Angostura Cocoa Bitters is the third cocktail bitters from the company so famous for bitters that people often forget that they make rum.
For the cocktail community, this was the most exciting release from the company since they announced their Orange Bitters in 2007, largely because no iteration of Angostura No1 has ever received as much attention as limited edition releases from Saint Lucia Distillers, or Mount Gay Distilleries.
I was just as excited and sought out a bottle to try it in a few drinks.
Initial impressions are a bit disappointing because it doesn’t have any of the upfront aroma of their Orange Bitters or Aromatic Bitters. I mixed all three with Angostura Single Barrel and it reminded me of Chairman’s Reserve Spiced Rum and reinforced by belief that Angostura should make a Spiced Rum.
I experimented with a few cocktails and over time I understood what Angostura was going for. The conclusion that I came to is that it works better as a compliment for Angostura Aromatic Bitters rather than a substitute.
What better way to properly experience this new product than with a modification of a cocktail that uses bitters as the base.
The name Trinitatio was chosen as an homage to the cocoa bean hybrid that emerged in eighteenth century Trinidad and lead to huge increases in cocoa production that lasted from the 1800s to the 1900s.
3/4 ounce Orgeat
3/4 ounce Angostura Aromatic Bitters
1 ounce Anostura Cocoa Bitters
1 ounce lemon juice
1 ounce Angostura Reserva or Chairman’s Reserve White Rum
1 egg white
Dry shake the egg white before shaking with all of the other ingredients with large cubes of ice. Garnish with a final dash of each bitters.
In 2011, New Zealand bartender Andy Griffith won the coveted Angostura Global Cocktail Challenge with the Orinoco Flip, a concoction that incorporated Angostura Seven Year Old Rum, Angostura Aromatic Bitters, the yolk of an egg, and chocolate liquor.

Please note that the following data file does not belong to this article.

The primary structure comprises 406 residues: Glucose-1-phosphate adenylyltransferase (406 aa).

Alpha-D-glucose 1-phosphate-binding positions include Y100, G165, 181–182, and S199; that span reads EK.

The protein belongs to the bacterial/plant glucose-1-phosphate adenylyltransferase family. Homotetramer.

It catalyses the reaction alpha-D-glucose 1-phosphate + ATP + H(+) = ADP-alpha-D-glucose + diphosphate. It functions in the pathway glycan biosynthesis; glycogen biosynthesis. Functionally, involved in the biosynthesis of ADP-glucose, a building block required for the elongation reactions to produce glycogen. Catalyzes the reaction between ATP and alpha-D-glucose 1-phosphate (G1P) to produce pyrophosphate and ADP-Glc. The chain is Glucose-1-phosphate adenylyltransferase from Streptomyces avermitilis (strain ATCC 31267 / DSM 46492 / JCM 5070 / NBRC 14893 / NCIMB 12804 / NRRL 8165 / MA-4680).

The Orinoco river is important to the culinary history of the Caribbean. Ducks domesticated on her banks were found by the Spaniards as far north as the Bahamas. The currents aided Amerindians in getting sweet potatoes to Barbados where they brewed the mobbie referenced by Tristan Stephenson in The Curious Bartender’s Rum Revolution. The currents also brought seeds of the trees whose barks are still used as a tea all across the Caribbean. Rum enthusiasts might be familiar with this flavor in Mount Gay Mauby Rum, a well-regarded spiced rum that’s only available on the island where it’s produced.
The biodiversity of the Orinoco’s delta provided the seeds, barks, and herbs that Plantation owners in Trinidad would use to accent the nuances of their already highly regarded cocoa. These same ingredients were also instrumental in the tonic that Doctor J.B. Siegert would create to soothe the stomachs of soldiers fighting for independence from Spain.
The name Orinoco was derived from what the Warao people referred to the delta that they lived in as. It has always been a misnomer because it ignores the names used by everyone else who lived along the watercourse of the fourth largest river of the world.
Their name really only applies to the area they lived in, an area with an important history in the development in both cocoa and bitters.
60ml Angostura 7 Year Old Rum
1 egg yolk
5 dashes of Angostura Aromatic Bitters
10 dashes of Angostura Cocoa Bitters
1 teaspoon rich simple syrup
Combine all ingredients and either shake until everything is well integrated, or pulse in a blender.
During her Ask Me Anything session on Reddit, Master Blender of Appleton Estate Joy Spence shared her favorite cocktail with the online rum community.
2 1⁄2 parts Appleton Estate 12-Year-Old Casks Rums 1/2 part sugar syrup 1 dash Peychaud’s bitters 2 dashes Angostura bitters 2 dashes orange bitters Orange peel (garnish)
HOW TO MAKE Add all ingredients to a mixing glass with large cubed ice. Stir quickly until glass frosts then strain into old fashioned glass over large block ice or ice sphere. Finish it off with an orange twist.Joy Spence explaining “Joy’s Cocktail”
Joy Spence recommended a cocktail that called for three different types of bitters, and Angostura released their third bitters just weeks apart.
Interestingly enough, John Spence is another distinguished alumnus of the University of the West Indies who has made invaluable contributions to Caribbean agriculture.
While Joy’s focus has always been on the science of sugar cane spirits, John applied his expertise to improving cocoa.
This cocktail is a celebration of iconic rum, iconic cocoa, and two Caribbean innovators in agriculture with similar names.
2 1⁄2 parts Appleton Estate 12-Year-Old Casks Rum
1/2 part sugar syrup
1 dash Angostura Aromatic Bitters
1 dash Angostura Orange Bitters
3 dashes Angostura Cocoa Bitters
Follow Joy’s method, or shake on ice and enjoy neat.